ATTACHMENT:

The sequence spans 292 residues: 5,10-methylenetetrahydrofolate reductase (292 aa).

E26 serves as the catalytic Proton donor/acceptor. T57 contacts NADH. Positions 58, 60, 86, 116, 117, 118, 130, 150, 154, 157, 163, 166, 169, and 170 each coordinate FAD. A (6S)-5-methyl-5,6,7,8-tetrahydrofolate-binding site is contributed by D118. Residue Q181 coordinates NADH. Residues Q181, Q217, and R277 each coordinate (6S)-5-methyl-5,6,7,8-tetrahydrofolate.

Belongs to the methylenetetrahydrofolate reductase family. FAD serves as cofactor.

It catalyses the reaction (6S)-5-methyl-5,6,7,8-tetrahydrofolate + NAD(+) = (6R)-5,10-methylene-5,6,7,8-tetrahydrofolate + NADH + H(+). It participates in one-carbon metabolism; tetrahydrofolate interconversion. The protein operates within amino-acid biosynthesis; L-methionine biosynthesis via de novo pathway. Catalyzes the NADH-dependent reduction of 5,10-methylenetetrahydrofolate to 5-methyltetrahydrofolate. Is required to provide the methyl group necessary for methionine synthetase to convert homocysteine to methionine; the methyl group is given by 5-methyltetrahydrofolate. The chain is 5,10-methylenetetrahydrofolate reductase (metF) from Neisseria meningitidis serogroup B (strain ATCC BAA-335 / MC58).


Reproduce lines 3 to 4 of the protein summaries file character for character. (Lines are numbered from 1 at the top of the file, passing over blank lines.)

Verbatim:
Belongs to the methylenetetrahydrofolate reductase family. FAD serves as cofactor.

It catalyses the reaction (6S)-5-methyl-5,6,7,8-tetrahydrofolate + NAD(+) = (6R)-5,10-methylene-5,6,7,8-tetrahydrofolate + NADH + H(+). It participates in one-carbon metabolism; tetrahydrofolate interconversion. The protein operates within amino-acid biosynthesis; L-methionine biosynthesis via de novo pathway. Catalyzes the NADH-dependent reduction of 5,10-methylenetetrahydrofolate to 5-methyltetrahydrofolate. Is required to provide the methyl group necessary for methionine synthetase to convert homocysteine to methionine; the methyl group is given by 5-methyltetrahydrofolate. The chain is 5,10-methylenetetrahydrofolate reductase (metF) from Neisseria meningitidis serogroup B (strain ATCC BAA-335 / MC58).